Fear of Speaking with Linda Ugelow
“When you look at fear as a pointer to past experiences asking to be resolved or healed, the fear of speaking becomes an opportunity through which we can clear up what holds us back in unseen ways.” – Linda Ugelow
Linda has over four decades of experience as a performing artist and has spent years helping people get comfortable in their own skin. Using groundbreaking approaches, she helps entrepreneurs, corporate leaders, teams, and authors overcome their dread of the limelight.
- Why the fear of public speaking is common
- A key tool for managing the fear of public speaking
- Why public speaking fear is not the villain
Why the fear of public speaking is common
The teacher calls your name, and you stand with trembling hands. A speech, a presentation, a debate—no matter the reason, the feeling doesn't change. Your chest tightens, your breath stutters, and you can feel every eye on you like a laser.
Everyone has felt the fear of public speaking to one degree or another. Maybe you had a parent that constantly put you on display, or you were in a club that required stage presence. Or perhaps it was those pesky classroom oral essays.
Public speaking is one of the most commonly held fears out there, and it all stems from our relationship with mistakes.
“We live in a society that sets us up for feeling self-conscious and afraid of judgment, of making mistakes, of looking foolish.” Linda shares, “Our educational system is constructed around that. We get graded for making the fewest mistakes, we get the top grades for making no mistakes.”
In most schools, there isn't an atmosphere of experimentation and risk-taking. More often than not, we discourage that thinking in favor of earning a high grade. This tendency extends to the home in many cases.
“Not everybody has had the benefit of a nurturing supportive environment with parents eager to hear what their kids have to say and listen to them.” Linda points out. “A lot of times, they're passing down messages they’ve heard.”
We’ve all heard the old standby, “Children should be seen and not heard,” or even “Don't speak unless spoken to.” Both boil down to: “Your thoughts aren’t important.”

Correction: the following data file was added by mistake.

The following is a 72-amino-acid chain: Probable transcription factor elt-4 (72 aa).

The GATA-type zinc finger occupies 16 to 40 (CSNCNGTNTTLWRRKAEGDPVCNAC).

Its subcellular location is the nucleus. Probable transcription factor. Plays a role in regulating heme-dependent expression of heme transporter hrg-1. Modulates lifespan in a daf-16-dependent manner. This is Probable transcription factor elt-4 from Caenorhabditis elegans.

When we grow up with this messaging—explicitly or subconsciously—it only makes sense that putting ourselves in the spotlight can feel threatening to the extreme. If we aren't allowed to make mistakes, experiment, and express ourselves growing up, doing so at a large scale can be crippling.
A key tool for managing the fear of public speaking
Linda was in a program where she would be live over a worldwide broadcast, and she was terrified. As she stood there after weeks of battling this fear during each broadcast, feeling the rise of anxiety and apprehension flood through her body, she was determined to get to the root of them.
“I tried a technique called focusing where you close your eyes and feel inside your body for where that feeling or anxiety resides.” She explains. “I put my hands on my chest and said, ‘Okay, what is this fear trying to say?’”
The focusing technique means following the thread of emotion and tugging on the source, unfurling the memory attached to the fear response.
“What came back was, ‘I'm going to be attacked.’ That came from being attacked by my two older sisters.” Linda continues. “When I was a kid, whenever my mom put me in the center of attention, she would say, ‘Why can't you girls be more like Linda?’ And that was their cue to kick me in the shins and say, ‘Shut up, stupid.’ And that was a recurring theme in my family where my mom favored me visibly and vocally, and they were jealous.”
Although Linda has since healed her relationship with her sisters, those memories affected her in the present—an old pattern of her nervous system used for self-preservation.
Linda realized the fear she felt had nothing to do with being on camera for countless people to see and hear—it had everything to do with what had happened to her when she was the center of attention back then.
If we pay attention to the roots of our emotions, they will reveal wounds and core beliefs we may never have uncovered otherwise. Once Linda understood where her fear came from, she moved beyond it in five days.
Why public speaking fear is not the villain
When we look at fear as pointing to past experiences and messages that are asking to be resolved or healed, it becomes a gift and an opportunity to have a speaking fear because we can clear up past traumas holding us back in unseen ways.
“It's fundamental to clear any of these experiences from the past to heal and resolve them, and it's also important to heal your inner voice because you may be worried about what other people think. You're likely carrying an inner bully.” Linda shares.
Pushing through fear—as many tips and tricks will advise—can be a temporary solution but will not provide long-lasting relief. More often than not, pushing through fear feeds into it and creates more to deal with later.
Yes, it is important to do things when we’re afraid sometimes. But that only works as long as we also take time to understand that fear.
“I don't think that it's in our nature to hate ourselves, to be so demanding.” she continues. “We have a discerning voice, a wise judge. It's up to us to find ways to transform that voice into a voice that's on the same team as the rest of us, so we cultivate an ability to forgive ourselves, and to be understanding and encouraging, to be the best friend that you can be to yourself.”
Fear is not the villain; it’s the messenger.
What does your fear have to say? Are you listening? If you sat with it and examined it, what would you find?